FISH Catholic traditions often practice various acts of penitence and spiritual self-discipline during Lent. One of those disciplines is a fast that requires Catholics to abstain from meat on Fridays during Lent. The rule is based on the authority of the Church, not on the authority of Scripture. The stated reason for Catholics not being allowed to eat meat on Fridays during Lent is to remind the faithful that Jesus died on a Friday. Jesus gave up His body (His flesh), and Catholics, in an effort to attain greater communion with Christ, refrain from consuming flesh.

    EASTER  Christians celebrate Easter as the resurrection of Christ on the third day after His crucifixion. It is the oldest Christian holiday and the most important day of the church year because of the significance of the crucifixion and resurrection of Jesus Christ, the events upon which Christianity is based(1 Corinthians 15:3-4,14). The four Gospels make it clear that Jesus was crucified in conjunction with the Jewish Passover (Matthew 26:17-19; Mark 14:12-16; Luke 22:7-15; John 18:28,39; 19:14). The four Gospels also make it clear that Jesus was raised from the dead three days later, on the first day of the week (Matthew 28:1; Mark 16:2,9; Luke 24:1; John 20:1,19). Easter is celebrated on the first Sunday after the first full moon after the vernal equinox. Whether we call it “Easter” or “Resurrection Sunday,” what is important is the reason for our celebration, which is that Christ is alive, making it possible for us to have eternal life (Romans 6:4)!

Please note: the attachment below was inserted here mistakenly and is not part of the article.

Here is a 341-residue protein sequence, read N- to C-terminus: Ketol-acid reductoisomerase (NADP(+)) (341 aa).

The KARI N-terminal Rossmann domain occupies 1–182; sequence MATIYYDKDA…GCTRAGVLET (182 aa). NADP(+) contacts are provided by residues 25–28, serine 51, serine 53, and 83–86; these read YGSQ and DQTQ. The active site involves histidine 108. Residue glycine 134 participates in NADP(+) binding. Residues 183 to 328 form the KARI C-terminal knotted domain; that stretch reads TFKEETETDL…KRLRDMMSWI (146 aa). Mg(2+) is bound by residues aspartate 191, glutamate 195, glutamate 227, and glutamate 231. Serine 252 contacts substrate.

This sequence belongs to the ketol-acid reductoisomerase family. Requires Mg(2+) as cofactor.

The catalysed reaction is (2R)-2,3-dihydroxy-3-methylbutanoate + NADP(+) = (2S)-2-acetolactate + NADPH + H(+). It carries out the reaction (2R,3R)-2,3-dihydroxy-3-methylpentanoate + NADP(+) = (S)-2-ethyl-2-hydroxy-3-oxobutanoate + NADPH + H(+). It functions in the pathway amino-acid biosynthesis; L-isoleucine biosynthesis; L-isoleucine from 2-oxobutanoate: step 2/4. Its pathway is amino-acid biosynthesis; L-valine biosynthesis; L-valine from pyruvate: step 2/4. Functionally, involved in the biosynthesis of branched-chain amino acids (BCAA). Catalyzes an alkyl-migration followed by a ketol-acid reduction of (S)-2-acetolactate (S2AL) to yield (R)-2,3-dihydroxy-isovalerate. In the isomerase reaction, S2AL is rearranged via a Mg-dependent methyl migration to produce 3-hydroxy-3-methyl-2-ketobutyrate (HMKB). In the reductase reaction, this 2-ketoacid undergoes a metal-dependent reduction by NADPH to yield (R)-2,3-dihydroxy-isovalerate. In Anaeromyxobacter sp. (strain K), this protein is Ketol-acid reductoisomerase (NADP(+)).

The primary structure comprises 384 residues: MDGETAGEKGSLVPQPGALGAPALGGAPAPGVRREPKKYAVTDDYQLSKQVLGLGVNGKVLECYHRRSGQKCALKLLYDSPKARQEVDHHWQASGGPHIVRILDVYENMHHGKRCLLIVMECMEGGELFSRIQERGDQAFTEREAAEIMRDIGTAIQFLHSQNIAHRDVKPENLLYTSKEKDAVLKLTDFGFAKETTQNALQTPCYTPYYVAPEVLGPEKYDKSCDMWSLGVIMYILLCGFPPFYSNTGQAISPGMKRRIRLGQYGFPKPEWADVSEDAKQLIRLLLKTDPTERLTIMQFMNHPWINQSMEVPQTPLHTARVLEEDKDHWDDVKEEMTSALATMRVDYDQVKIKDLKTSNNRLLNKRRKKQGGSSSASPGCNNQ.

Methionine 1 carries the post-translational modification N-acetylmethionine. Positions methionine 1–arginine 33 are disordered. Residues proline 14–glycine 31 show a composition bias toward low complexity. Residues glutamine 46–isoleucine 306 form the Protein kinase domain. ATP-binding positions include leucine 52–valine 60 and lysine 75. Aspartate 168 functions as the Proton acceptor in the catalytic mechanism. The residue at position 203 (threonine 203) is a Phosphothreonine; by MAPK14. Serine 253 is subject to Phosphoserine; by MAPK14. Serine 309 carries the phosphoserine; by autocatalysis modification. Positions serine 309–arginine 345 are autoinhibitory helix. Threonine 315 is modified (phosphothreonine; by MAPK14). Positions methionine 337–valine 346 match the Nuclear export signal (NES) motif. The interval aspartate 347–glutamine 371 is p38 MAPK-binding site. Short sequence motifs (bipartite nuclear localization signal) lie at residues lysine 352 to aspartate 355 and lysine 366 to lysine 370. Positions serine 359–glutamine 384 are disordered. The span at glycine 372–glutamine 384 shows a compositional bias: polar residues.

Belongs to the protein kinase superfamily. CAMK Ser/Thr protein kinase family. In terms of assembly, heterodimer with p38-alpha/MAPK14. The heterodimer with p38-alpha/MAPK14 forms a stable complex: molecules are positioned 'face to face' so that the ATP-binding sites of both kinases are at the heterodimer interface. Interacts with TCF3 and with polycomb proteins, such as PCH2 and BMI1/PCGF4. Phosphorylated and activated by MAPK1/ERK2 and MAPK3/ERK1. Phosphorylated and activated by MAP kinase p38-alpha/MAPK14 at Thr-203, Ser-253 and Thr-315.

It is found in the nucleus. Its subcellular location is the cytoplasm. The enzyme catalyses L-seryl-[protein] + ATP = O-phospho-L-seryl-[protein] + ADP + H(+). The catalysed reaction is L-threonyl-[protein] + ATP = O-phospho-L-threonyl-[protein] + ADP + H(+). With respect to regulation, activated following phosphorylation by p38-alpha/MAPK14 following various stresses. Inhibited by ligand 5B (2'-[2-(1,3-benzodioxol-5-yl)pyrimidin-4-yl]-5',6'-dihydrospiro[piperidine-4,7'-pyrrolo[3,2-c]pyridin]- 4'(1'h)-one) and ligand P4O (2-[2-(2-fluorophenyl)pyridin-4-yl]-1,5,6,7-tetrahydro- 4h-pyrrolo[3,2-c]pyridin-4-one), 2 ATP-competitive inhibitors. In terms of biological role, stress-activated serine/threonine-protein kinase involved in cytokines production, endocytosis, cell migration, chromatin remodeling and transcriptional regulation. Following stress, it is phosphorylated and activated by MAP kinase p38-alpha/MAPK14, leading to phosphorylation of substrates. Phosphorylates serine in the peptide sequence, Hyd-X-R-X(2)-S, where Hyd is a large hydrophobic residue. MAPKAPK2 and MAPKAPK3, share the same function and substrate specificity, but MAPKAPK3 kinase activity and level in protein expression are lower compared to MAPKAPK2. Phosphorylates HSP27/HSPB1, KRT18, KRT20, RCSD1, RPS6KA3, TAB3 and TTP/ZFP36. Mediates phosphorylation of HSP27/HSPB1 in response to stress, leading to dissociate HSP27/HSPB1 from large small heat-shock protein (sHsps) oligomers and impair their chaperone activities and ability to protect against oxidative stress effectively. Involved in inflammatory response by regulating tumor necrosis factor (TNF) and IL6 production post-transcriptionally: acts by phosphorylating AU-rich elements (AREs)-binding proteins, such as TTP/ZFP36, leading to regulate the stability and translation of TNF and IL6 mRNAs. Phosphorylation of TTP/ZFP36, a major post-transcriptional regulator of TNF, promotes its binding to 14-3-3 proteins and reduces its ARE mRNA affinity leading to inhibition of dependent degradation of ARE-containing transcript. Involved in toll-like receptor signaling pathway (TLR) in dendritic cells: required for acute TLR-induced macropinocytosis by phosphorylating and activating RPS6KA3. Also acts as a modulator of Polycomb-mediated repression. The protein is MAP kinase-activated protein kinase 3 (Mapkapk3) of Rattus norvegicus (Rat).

GOSPEL STORY[BAD NEWS]Since SIN is any thought, attitude, word, or action that falls short of God’s perfect, holy standard and deserves punishment, we are separated from the Source of LIFE and we ALL desperately need RESCUED! [GOOD NEWS]Love motivated Jesus Christ to step out of heaven and sacrificially give His innocent life on a bloody cross for the just punishment of our sin and also conquer sin’s penalty (death) by victoriously rising from the grave! [Romans 10:9-10][Ephesians 2:8-9]To reject this Gospel story is to condemn your self to death. To receive this Gospel story for your own is embracing LIFE!

    FMI – Questions – Share a Decision: northshorefamilychurch@gmail.com

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    Love and Respect